Financial Inclusion: New operational guidelines on Financial Inclusion

The new RBI guidelines on Financial Inclusion have shifted the onus from “‘one district-many banks” to “‘one district-many banks-one leader bank“. The new operational guidelines are for the implementation of a transfer system (Electronic Benefit Transfer) for servicing low-value accounts and extending banking infrastructure to under-served low income areas. Here are a few notes:

What is EBT?

  • Reserve Bank of India has adopted a “Bank-led” model for ensuring Financial Inclusion to provide low cost, efficient, ICT based banking services utilising multiple delivery channels including intermediary low cost brick & mortar structures, branchless banking through Business Correspondents (BCs) and other modes like mobile vans, rural ATMs, etc. so as to cover all the villages of the country in due course.

What is use of EBT?

  • The Central and State Governments have institutionalized several welfare schemes like social security pensions, Mahatma Gandhi National Rural Employment Guarantee Scheme (MNREGS), National Old Age Pension (NOAPS) insurance scheme etc. for the benefit of the poor.
  • Payments in such welfare schemes are being made directly either in kind/cash or through indirect subsidies like the PDS. Such payments are being routed by the governments through various agencies. The success of any welfare scheme/State Benefit Transfers must ensure timely disbursal of the benefits without any leakages.

The Reserve Bank, therefore, as part of its Financial Inclusion initiative encouraged governments to disburse social security payments through the banking channel leveraging Electronic Benefit Transfers for financial intermediation. EBT is one of the products offered under Financial Inclusion, which facilitates payments to reach the intended beneficiaries through bank accounts. This relieves State Government functionaries of cost and time involved in administering the high volume small value payments. Provision of door step banking services in remote areas entails a cost on the banks. The payment of commission by the State Governments for EBT transactions makes the model economically viable and also helps banks to extend their penetration to remote villages. It also provides banks with a business opportunity of linking credit products to the payments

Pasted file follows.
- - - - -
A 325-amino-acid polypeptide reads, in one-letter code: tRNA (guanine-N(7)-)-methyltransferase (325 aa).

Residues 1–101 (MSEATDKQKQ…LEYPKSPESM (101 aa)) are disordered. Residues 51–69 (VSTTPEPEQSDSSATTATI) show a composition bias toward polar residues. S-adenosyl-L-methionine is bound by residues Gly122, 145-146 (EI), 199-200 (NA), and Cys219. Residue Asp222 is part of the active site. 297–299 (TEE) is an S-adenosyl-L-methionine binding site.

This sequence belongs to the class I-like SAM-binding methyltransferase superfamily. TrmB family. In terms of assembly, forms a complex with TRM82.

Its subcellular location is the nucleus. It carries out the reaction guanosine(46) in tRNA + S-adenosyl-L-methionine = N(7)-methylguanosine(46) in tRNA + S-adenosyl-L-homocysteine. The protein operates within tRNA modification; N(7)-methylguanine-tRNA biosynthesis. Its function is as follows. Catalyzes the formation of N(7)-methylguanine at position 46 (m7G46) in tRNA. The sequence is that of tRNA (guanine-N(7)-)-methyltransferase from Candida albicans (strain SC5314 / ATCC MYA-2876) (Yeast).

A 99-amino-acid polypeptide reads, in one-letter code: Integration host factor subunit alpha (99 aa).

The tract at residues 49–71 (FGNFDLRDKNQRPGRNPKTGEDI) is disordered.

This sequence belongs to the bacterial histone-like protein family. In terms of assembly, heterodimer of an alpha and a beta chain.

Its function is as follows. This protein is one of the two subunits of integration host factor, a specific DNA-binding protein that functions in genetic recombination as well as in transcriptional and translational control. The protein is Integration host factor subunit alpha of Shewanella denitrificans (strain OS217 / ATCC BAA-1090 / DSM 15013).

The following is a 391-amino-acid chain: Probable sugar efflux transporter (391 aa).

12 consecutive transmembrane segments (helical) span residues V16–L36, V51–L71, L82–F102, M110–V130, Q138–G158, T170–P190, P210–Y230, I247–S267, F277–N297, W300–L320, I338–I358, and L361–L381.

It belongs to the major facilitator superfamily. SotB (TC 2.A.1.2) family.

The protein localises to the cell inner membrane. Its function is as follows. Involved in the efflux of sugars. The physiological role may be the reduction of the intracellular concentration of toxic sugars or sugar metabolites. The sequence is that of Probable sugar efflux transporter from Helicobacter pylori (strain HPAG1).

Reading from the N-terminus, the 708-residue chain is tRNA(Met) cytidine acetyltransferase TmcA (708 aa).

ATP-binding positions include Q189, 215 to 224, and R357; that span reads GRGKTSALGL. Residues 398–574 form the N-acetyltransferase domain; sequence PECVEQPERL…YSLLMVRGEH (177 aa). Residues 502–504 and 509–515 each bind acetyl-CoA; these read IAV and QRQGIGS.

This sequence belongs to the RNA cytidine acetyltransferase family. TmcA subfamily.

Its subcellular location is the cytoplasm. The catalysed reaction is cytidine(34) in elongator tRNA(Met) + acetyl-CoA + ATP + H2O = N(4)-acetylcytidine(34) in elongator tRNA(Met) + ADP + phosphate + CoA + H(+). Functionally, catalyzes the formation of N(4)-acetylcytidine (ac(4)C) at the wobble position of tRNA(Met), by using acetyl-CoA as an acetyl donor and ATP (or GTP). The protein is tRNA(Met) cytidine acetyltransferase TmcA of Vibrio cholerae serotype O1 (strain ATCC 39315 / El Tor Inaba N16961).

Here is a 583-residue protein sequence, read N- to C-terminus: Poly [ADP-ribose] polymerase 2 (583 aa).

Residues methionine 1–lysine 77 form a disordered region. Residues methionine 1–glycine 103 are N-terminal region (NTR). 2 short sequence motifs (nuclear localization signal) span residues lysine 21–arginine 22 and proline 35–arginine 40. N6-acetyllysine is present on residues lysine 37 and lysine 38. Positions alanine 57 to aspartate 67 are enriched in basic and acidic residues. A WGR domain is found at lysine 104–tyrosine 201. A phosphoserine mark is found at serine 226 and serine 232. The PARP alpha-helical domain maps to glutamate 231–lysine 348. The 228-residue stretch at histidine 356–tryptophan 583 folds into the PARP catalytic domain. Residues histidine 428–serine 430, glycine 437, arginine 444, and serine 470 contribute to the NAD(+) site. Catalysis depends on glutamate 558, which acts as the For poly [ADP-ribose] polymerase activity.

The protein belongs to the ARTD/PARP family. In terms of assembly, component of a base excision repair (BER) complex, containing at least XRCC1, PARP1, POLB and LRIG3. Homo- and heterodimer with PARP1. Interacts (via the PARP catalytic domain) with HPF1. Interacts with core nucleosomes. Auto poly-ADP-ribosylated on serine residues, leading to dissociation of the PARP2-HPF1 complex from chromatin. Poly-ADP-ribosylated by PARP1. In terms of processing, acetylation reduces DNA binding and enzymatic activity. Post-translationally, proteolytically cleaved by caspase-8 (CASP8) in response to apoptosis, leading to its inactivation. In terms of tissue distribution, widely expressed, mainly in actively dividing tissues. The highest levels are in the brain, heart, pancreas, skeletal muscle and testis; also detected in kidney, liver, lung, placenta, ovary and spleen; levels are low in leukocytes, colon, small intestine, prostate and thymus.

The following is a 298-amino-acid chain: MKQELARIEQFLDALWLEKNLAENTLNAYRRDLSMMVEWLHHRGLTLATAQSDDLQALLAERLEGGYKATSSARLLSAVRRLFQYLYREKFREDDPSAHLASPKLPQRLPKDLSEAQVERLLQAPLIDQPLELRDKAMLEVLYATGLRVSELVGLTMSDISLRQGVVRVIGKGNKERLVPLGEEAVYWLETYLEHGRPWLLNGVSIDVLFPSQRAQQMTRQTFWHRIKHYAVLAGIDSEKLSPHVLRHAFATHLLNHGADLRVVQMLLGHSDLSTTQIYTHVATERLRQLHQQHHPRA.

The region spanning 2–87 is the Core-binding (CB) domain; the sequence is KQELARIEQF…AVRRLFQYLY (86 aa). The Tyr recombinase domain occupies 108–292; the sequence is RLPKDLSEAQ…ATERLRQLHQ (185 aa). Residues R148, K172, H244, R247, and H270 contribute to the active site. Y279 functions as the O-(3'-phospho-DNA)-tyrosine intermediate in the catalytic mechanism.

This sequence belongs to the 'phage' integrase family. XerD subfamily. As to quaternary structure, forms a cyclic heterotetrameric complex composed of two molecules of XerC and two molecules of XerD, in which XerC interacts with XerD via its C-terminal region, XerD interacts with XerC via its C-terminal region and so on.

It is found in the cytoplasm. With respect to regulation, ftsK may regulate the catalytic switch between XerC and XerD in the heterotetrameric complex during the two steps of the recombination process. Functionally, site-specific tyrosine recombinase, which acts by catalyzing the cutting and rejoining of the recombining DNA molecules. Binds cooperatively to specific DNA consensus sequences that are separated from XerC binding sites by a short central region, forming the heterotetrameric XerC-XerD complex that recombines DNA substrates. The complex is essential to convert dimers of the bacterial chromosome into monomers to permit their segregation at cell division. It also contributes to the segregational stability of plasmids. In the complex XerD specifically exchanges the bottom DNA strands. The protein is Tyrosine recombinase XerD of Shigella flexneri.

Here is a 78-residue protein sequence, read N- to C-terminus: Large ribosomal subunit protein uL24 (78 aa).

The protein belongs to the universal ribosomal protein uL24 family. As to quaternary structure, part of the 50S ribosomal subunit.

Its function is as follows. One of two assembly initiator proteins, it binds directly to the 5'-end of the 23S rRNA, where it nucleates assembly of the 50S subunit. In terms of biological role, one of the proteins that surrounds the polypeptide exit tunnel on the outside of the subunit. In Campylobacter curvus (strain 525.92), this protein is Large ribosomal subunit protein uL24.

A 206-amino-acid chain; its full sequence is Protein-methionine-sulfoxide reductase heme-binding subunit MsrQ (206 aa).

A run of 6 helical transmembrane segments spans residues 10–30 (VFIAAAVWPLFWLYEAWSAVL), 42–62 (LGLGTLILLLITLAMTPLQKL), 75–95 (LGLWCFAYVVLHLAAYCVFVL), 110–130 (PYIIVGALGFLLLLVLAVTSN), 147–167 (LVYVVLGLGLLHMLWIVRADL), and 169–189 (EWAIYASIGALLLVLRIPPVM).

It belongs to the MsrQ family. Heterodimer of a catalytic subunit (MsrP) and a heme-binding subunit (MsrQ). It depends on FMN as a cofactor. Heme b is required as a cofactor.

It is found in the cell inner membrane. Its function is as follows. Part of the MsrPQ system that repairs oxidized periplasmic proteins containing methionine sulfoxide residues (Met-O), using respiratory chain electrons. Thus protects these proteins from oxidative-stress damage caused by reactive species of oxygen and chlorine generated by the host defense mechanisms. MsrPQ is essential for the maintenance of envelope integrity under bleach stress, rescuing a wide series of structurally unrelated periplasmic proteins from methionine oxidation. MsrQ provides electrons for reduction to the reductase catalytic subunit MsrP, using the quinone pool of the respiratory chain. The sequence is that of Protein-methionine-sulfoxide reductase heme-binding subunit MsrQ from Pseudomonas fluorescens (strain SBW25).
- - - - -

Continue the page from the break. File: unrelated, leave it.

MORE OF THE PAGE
In which states EBT was launched on Pilot Basis?

The Reserve Bank of India has set up Dr. R.B. Burman committee to design an appropriate framework for EBT implementation by Central and State Governments.

The Committee had recommended the “One District – One Bank model” to be used for implementation of the EBT Scheme.

Based on the recommendations, a few State Governments in Haryana, Karnataka, AP, Orissa, Chhattisgarh, Himachal Pradesh, Uttarakhand, Bihar, Punjab, etc. implemented the “One District – One Bank EBT model’ in select districts on a pilot basis. Electronic Benefit Transfer (EBT) was launched for servicing low value accounts and extending banking infrastructure to underserved low income areas.

What were the problems with this scheme?

In this pilot project, “One District – One Bank” Model has not been able to achieve the objective of financial inclusion. Allocation of villages amongst banks under the Financial Inclusion Plan (FIP), i.e. Roadmap for providing banking services to villages with population above 2000, has been generally on the basis of the Service Area Approach. This has led to a situation wherein the designated bank for EBT and FIP in the same village differed.

This issue has been raised in various fora by the State Governments and banks. For clearer conceptual understanding and based on detailed consultative meetings and interface with stake holders, “Operational guidelines on implementation of Electronic Benefit Transfer and its convergence with Financial Inclusion Plan” has been formulated.

What is the new model?

Keeping in view the need to spread the banking habits to all villages, it is advised that one district – many banks – one leader bank model may be adopted henceforth for EBT implementation. In this model, all the banks present in the district participate in EBT, though for administrative convenience the State Government deals only with one leader bank. State Government shall designate the leader bank, in consultation with the Regional Office of RBI and the SLBC, who will obtain the funds from the State Government and in turn will arrange to transfer funds through interbank transfer to other banks for credit to the accounts of ultimate beneficiaries’ account on a commission basis.

The regulator asked banks to follow the ‘one district-many banks-one leader bank’ model in villages in which the designated bank under the financial inclusion plan and the fund-transfer system varied.

According to guidelines, the state government shall designate the leader bank, in consultation with RBI’s regional office and the state-level bankers’ committee. The leader bank would secure funds from the state government and arrange to transfer funds through inter-bank transfer to other banks.




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